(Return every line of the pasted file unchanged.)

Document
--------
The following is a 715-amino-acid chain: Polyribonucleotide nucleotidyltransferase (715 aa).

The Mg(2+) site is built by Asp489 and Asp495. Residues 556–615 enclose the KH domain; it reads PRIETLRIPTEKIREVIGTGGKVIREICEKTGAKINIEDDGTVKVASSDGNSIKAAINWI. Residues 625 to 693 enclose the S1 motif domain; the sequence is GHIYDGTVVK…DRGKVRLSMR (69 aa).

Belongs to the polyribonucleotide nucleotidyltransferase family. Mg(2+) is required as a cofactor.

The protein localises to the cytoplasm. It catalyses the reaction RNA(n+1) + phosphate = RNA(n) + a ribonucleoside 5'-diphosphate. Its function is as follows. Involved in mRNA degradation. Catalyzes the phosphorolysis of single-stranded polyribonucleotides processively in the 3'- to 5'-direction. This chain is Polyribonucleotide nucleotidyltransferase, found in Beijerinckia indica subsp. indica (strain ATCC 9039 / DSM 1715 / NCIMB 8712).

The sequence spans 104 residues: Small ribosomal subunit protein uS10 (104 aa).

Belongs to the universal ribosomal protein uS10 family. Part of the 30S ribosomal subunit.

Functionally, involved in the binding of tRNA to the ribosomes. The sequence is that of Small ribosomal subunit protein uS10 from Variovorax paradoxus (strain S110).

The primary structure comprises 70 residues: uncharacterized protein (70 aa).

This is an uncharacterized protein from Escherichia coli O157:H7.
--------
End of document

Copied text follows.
The following is a 715-amino-acid chain: Polyribonucleotide nucleotidyltransferase (715 aa).

The Mg(2+) site is built by Asp489 and Asp495. Residues 556–615 enclose the KH domain; it reads PRIETLRIPTEKIREVIGTGGKVIREICEKTGAKINIEDDGTVKVASSDGNSIKAAINWI. Residues 625 to 693 enclose the S1 motif domain; the sequence is GHIYDGTVVK…DRGKVRLSMR (69 aa).

Belongs to the polyribonucleotide nucleotidyltransferase family. Mg(2+) is required as a cofactor.

The protein localises to the cytoplasm. It catalyses the reaction RNA(n+1) + phosphate = RNA(n) + a ribonucleoside 5'-diphosphate. Its function is as follows. Involved in mRNA degradation. Catalyzes the phosphorolysis of single-stranded polyribonucleotides processively in the 3'- to 5'-direction. This chain is Polyribonucleotide nucleotidyltransferase, found in Beijerinckia indica subsp. indica (strain ATCC 9039 / DSM 1715 / NCIMB 8712).

The sequence spans 104 residues: Small ribosomal subunit protein uS10 (104 aa).

Belongs to the universal ribosomal protein uS10 family. Part of the 30S ribosomal subunit.

Functionally, involved in the binding of tRNA to the ribosomes. The sequence is that of Small ribosomal subunit protein uS10 from Variovorax paradoxus (strain S110).

The primary structure comprises 70 residues: uncharacterized protein (70 aa).

This is an uncharacterized protein from Escherichia coli O157:H7.